Cutting-edge LASIK technologies in quest for perfect vision

July 1, 2015

Take-home message: The various excimer ablation technologies have their pros and cons. Wavefront-guided ablations using aberrometry can provide the vast majority of patients with uncorrected vision of 20/20 with fewer postoperative visual symptoms.

Take-home message: The various excimer ablation technologies have their pros and cons. Wavefront-guided ablations using aberrometry can provide the vast majority of patients with uncorrected vision of 20/20 with fewer postoperative visual symptoms. 

 

By Lynda Charters; Reviewed by Steven C. Schallhorn, MD

San Diego - Over the years, LASIK has moved forward by leaps and bounds–with each new added technology further maximizing vision via innovative means. The vast majority of patients can now achieve uncorrected visual acuities of 20/20 or better and, compared with the early days, there is now far better quality of vision.

But surgeons did not reach this level of excellence overnight. Some of the important steps between the introduction of LASIK performed using a conventional procedure and wavefront-guided ablations were the improvements in the laser algorithms, development of sophisticated eye trackers and cyclotorsional alignment, and use of the femtosecond laser to create flaps.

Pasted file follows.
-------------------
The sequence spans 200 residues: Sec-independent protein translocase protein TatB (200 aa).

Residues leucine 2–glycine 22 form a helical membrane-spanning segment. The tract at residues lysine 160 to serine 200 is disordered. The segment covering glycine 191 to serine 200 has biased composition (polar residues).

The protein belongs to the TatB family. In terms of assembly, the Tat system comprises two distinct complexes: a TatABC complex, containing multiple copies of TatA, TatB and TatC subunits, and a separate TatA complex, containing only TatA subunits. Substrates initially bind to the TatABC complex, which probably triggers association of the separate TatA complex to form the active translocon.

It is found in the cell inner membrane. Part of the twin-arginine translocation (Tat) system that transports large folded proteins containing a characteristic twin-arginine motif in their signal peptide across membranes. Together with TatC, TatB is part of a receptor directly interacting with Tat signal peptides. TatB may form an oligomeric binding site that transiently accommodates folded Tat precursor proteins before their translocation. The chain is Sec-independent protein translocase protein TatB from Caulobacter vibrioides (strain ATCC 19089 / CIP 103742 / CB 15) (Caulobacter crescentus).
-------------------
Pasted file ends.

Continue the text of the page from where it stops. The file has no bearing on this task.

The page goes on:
However, the greatest improvements in the quest for perfect vision have been refinements in the ablation profile and the data used to create it, according to Steven Schallhorn, MD.

Conventional ablations

The first foray into refractive correction was the conventional or standard ablation, which was based on the spectacle prescription and utilized the Munnerlyn formula for the ablation profile.

The Munnerlyn formula correctly and precisely calculates the treatment profile to treat the refractive error, but it does not account for the healing response and the variability in the amount of tissue removed by each laser pulse. The conventional correction is a simple and straightforward procedure that removes a minimal amount of tissue. The surgery effectively reduces patients’ need for spectacle or contact lens correction.